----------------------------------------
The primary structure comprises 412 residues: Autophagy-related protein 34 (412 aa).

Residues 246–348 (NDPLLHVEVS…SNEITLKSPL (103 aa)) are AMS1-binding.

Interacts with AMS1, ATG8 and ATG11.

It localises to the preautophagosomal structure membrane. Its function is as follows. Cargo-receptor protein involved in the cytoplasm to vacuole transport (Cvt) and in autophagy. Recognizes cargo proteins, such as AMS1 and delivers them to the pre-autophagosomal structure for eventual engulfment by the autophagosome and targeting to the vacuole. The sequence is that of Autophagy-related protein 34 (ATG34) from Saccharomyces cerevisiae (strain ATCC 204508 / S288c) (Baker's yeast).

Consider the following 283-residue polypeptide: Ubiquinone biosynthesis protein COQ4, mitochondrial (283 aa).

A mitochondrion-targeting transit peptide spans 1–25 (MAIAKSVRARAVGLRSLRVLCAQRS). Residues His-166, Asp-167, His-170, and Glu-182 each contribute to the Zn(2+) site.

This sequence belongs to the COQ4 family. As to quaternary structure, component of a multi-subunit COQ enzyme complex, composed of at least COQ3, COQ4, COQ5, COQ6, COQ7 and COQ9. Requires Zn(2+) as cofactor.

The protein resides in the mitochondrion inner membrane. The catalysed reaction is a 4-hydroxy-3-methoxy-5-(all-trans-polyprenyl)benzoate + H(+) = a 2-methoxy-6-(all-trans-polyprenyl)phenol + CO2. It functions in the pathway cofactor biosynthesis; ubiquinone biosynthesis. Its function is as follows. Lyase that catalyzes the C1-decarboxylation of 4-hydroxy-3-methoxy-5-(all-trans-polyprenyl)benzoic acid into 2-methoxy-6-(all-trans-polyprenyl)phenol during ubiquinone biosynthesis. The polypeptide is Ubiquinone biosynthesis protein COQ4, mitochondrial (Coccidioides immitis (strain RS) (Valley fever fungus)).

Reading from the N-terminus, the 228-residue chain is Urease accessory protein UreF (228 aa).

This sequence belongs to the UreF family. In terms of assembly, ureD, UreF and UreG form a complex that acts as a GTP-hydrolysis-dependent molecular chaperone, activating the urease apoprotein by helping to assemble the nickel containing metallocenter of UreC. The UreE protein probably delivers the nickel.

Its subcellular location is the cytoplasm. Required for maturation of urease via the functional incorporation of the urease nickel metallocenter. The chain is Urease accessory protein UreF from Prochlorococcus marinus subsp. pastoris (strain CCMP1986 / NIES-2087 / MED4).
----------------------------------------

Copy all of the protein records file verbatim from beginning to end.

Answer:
The primary structure comprises 412 residues: Autophagy-related protein 34 (412 aa).

Residues 246–348 (NDPLLHVEVS…SNEITLKSPL (103 aa)) are AMS1-binding.

Interacts with AMS1, ATG8 and ATG11.

It localises to the preautophagosomal structure membrane. Its function is as follows. Cargo-receptor protein involved in the cytoplasm to vacuole transport (Cvt) and in autophagy. Recognizes cargo proteins, such as AMS1 and delivers them to the pre-autophagosomal structure for eventual engulfment by the autophagosome and targeting to the vacuole. The sequence is that of Autophagy-related protein 34 (ATG34) from Saccharomyces cerevisiae (strain ATCC 204508 / S288c) (Baker's yeast).

Consider the following 283-residue polypeptide: Ubiquinone biosynthesis protein COQ4, mitochondrial (283 aa).

A mitochondrion-targeting transit peptide spans 1–25 (MAIAKSVRARAVGLRSLRVLCAQRS). Residues His-166, Asp-167, His-170, and Glu-182 each contribute to the Zn(2+) site.

This sequence belongs to the COQ4 family. As to quaternary structure, component of a multi-subunit COQ enzyme complex, composed of at least COQ3, COQ4, COQ5, COQ6, COQ7 and COQ9. Requires Zn(2+) as cofactor.

The protein resides in the mitochondrion inner membrane. The catalysed reaction is a 4-hydroxy-3-methoxy-5-(all-trans-polyprenyl)benzoate + H(+) = a 2-methoxy-6-(all-trans-polyprenyl)phenol + CO2. It functions in the pathway cofactor biosynthesis; ubiquinone biosynthesis. Its function is as follows. Lyase that catalyzes the C1-decarboxylation of 4-hydroxy-3-methoxy-5-(all-trans-polyprenyl)benzoic acid into 2-methoxy-6-(all-trans-polyprenyl)phenol during ubiquinone biosynthesis. The polypeptide is Ubiquinone biosynthesis protein COQ4, mitochondrial (Coccidioides immitis (strain RS) (Valley fever fungus)).

Reading from the N-terminus, the 228-residue chain is Urease accessory protein UreF (228 aa).

This sequence belongs to the UreF family. In terms of assembly, ureD, UreF and UreG form a complex that acts as a GTP-hydrolysis-dependent molecular chaperone, activating the urease apoprotein by helping to assemble the nickel containing metallocenter of UreC. The UreE protein probably delivers the nickel.

Its subcellular location is the cytoplasm. Required for maturation of urease via the functional incorporation of the urease nickel metallocenter. The chain is Urease accessory protein UreF from Prochlorococcus marinus subsp. pastoris (strain CCMP1986 / NIES-2087 / MED4).